5 million people have moved because of remote work since 2020

  • Remote work has led about five million Americans to move to a new location in the past two years.
  • Additionally, an Upwork survey estimates that nearly 19 million more are likely to move in the future.
  • The figures suggest that rather than a return to offices, working from home continues to gain momentum.

Company statements may suggest that US office workers are returning to the world of water cooler conversations and sad office lunches.

Corn a new study from the flexible job platform Upwork indicates that the opposite is probably happening.

Since the start of the pandemic, an estimated nearly 5 million people in the United States, or 2.4% of all Americans, have moved to a new location due to location flexibility of remote work. .

“For the first time, remote work has allowed many people across the country to see a life in which where they work and where they live doesn’t have to be the same,” the economist wrote. Upwork chief Adam Ozimek in a statement.

Before the pandemic, more than 80% of workers lived within an hour and a half of their workplace. Now more than one in four respondents who said they had moved in the Upwork survey said their home was now more than four hours away from work.

Citing the work of economists Arjun Ramani and Nicholas Bloom, who call suburban house price gains from urban migration the “doughnut effect,” Ozimek says, “the donut can be huge.”

So far, that’s translated into big increases in the value of homes within hours’ drive of cities like New York and San Francisco, but the donut is getting bigger as workers and businesses recognize that jobs remote do not disappear.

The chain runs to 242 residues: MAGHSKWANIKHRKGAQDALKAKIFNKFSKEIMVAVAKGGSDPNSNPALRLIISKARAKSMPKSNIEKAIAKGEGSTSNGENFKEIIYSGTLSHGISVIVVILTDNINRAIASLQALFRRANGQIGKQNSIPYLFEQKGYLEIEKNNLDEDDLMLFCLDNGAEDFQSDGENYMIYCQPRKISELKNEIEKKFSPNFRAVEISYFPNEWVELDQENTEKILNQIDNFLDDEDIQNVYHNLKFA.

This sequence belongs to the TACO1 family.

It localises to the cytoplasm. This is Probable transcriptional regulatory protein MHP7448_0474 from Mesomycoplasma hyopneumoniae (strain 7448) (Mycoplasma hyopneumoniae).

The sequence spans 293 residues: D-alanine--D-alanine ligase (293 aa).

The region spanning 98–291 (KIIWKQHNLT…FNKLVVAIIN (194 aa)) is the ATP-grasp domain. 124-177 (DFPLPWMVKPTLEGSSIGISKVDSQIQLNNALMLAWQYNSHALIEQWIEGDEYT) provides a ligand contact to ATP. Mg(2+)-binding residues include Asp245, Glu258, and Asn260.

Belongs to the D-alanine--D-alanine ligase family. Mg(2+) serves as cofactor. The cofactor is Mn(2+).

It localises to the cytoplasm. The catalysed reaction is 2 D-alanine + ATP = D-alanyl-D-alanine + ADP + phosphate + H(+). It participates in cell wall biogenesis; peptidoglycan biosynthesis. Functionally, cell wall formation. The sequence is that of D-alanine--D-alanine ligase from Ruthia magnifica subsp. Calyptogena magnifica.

“It’s not just the people within two hours of New York City,” Ozimek told Insider. “What we’re going to see are people walking away.”

Nearly one in 10 survey respondents said they plan to move in the future because of remote work, which is nearly 19 million Americans, a number significantly higher than those who have already declared having moved.

Upwork’s numbers are consistent with other Gallup polls, cited by The New York Times, which found the percentage of white-collar employees working exclusively from home jumped to 65% in May 2020 from just 6. % before the pandemic.

“The only thing holding back flexible work arrangements was a lack of imagination,” said Joan Williams, director of the Center for WorkLife Law at the University of California, Hastings, according to the Times. “This failure was corrected in three weeks in March 2020.”

Of course, the majority of American workers still do their jobs in person, but the benefits for those who can work remotely are significant, including a lower cost of living and less stress adjusting to office culture.

Ozimek said the rise of remote work is reversing the trend of recent decades of an ever-increasing concentration of economic opportunity in superstar cities.

“It’s about a spread of opportunity across the country,” he said. “It gives people more choice. They can choose where to live and where to work as a kind of separate decision instead of being stuck living near where they wanted to work.”

Taken together, the data and anecdotal evidence suggests that the first 5 million people were just the tip of the remote work iceberg.

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